Polished Concrete is recognised as being a sustainable and environmentally sensible building product, and this is largely due to its thermal mass properties (which is the ability of the floor to absorb heat and release it slowly). Therefore, in winter if a concrete slab gets warm during the day, it will release this heat slowly at night. Alternatively, in hot weather, if kept shaded after the coolness of the night it will retain that coolness throughout the day. It’s entirely your choice.
Will it feel cold to walk on with bare feet?
Surprisingly NO. Unlike tiles that have a small thermal mass, it can feel much warmer than tiles to touch in cold weather. Due to the size of the slab it is a good insulator and therefore if exposed to sunlight during the day, will absorb the heat and release it slowly at night.
What colour choices are available in Epoxy flooring?
Epoxy colours have almost as much colour choice as paint – there are many options available. Please see the below chart.
What can you do about oil stains on a garage floor?
If you want polished concrete on your garage floor we will grind the top coating off first, which will remove some staining. If the oil is still present we can do a procedure called a purge – and we can do this a number of times to bring the oil out of the floor. On most occasions the combination of grinding and purging will remove stains from your garage floor, however we cannot guarantee results. If staining is unable to be removed we would recommend using a solid colour epoxy coating similar to the below image.
Can you make our polished concrete floor non-slip?
What type of flooring would you recommend for an industrial setting?
If I’m building a new house and pouring a new slab, at what stage is it best to get the concrete polished?
OzGrind should be consulted from the very early stages of the build – we have some information that you can give to your concreter which advises them of the best way to pour the slab for getting the best polished concrete results.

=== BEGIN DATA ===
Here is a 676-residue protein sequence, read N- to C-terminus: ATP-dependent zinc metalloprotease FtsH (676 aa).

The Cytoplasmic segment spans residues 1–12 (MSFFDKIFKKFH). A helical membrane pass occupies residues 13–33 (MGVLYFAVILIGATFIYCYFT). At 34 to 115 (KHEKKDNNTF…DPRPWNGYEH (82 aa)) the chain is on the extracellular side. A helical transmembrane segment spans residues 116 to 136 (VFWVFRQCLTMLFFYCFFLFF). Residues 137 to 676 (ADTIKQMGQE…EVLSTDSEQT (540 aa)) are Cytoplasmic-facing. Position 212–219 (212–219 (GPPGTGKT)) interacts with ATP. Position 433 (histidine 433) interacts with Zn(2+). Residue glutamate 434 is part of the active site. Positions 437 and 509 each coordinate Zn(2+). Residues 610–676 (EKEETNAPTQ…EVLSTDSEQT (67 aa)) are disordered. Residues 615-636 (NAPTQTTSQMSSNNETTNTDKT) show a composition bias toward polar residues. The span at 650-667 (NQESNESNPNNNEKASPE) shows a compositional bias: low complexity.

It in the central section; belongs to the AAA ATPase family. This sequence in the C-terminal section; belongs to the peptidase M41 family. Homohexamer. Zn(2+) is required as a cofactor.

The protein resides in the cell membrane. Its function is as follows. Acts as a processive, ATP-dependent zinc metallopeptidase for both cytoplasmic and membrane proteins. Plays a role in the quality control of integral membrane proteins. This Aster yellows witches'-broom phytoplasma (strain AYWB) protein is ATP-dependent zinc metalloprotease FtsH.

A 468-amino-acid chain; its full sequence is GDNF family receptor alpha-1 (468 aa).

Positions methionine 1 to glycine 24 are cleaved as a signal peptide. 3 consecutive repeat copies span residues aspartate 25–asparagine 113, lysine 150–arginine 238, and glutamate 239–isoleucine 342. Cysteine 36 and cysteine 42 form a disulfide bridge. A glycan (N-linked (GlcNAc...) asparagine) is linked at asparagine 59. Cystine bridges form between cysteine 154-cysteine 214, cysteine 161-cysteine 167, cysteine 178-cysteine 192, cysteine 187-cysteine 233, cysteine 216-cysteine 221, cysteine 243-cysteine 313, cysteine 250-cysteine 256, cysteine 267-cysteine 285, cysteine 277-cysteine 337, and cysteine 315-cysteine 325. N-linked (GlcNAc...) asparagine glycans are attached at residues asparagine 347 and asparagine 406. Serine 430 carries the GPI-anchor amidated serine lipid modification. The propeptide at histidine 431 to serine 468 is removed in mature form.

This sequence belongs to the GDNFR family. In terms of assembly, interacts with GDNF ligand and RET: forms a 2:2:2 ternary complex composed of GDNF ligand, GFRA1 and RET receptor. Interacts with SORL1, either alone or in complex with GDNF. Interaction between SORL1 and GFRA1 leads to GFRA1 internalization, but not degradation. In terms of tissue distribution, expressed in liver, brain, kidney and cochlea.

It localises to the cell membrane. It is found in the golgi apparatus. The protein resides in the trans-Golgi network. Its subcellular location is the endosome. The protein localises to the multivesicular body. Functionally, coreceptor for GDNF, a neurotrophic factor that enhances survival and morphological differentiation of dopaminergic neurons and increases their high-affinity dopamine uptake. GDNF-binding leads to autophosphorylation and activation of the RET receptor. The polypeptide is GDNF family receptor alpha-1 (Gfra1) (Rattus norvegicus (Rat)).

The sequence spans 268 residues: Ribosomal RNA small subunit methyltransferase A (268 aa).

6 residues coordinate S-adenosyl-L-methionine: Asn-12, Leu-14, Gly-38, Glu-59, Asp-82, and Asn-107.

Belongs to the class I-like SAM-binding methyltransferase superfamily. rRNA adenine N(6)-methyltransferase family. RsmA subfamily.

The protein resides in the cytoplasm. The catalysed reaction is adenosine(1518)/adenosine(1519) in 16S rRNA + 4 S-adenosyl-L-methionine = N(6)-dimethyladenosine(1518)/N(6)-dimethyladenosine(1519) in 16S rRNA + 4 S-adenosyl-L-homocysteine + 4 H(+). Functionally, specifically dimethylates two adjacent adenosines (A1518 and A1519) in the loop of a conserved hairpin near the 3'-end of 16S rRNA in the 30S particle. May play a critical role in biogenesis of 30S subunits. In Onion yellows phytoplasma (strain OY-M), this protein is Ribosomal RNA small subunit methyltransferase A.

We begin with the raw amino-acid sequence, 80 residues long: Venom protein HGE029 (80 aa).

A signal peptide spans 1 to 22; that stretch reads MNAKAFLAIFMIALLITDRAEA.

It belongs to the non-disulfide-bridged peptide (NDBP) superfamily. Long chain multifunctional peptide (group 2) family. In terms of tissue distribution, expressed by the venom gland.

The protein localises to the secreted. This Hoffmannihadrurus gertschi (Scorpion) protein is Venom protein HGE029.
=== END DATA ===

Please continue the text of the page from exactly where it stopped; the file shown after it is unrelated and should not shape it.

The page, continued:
As a general rule the concrete should be cured for 28 days before we actually arrive to do the polish. Then we can do the polish all at once, or in 2 stages. If we are to do the procedure all at once, we do the floors after the frame is up and internals are watertight. If we need to do it in 2 stages, it requires us to do an initial grind and grout prior to the frame being erected and a protective coating being placed over the floor until works have been completed or just before the plaster. We then remove the protective coating and can polish up the floor. It is much better for everyone if we come in after the frame is up, but before the skirting and plaster gets done.
Will you do work in rural and regional areas in Queensland?
Is polished concrete expensive?
Mechanically polished concrete has a minimal lifetime cost (see below comparison to other flooring options). There are too many options and variables to answer this question in this section. Polished concrete is not a mass-manufactured product that is simply installed, it is a process of grinding and polishing an individual concrete floor. Factors that will affect the end price include how open the floor plan is (so that the grinders and equipment can access all areas easily, otherwise hand work needs to be factored in), the condition of the floor, if it is a new or an existing slab, and how elaborate any decorative options might be, like how much stone exposure you want visible, and what gloss level you want. To get the best idea of how much polished concrete will cost on your floor, it is best to speak to one of the team at OzGrind.
If you would like to get an initial pricing estimate yourself, please feel free to use our Cost Calculator.
Can you choose the colour of the polished concrete?
If you want to polish the concrete of an existing slab then you are usually limited to whatever is already in the concrete. Your only real option if you don’t like the colour or the cement and aggregate is to put a colour dye over the top.
If you are pouring a new slab you can choose the colour of your cement and the colour of your stone (aggregate) from a number of concrete suppliers. Some examples of available mixes are below, and here is a virtual tour of our showroom showing real-life samples of available mixes that you can view in close detail. A small number of them are below.
It is important not to underestimate the colour of the cement as this can significantly change the look and the cost of the floor. Below are polished concrete samples using the same stone but changing the colour of the cement: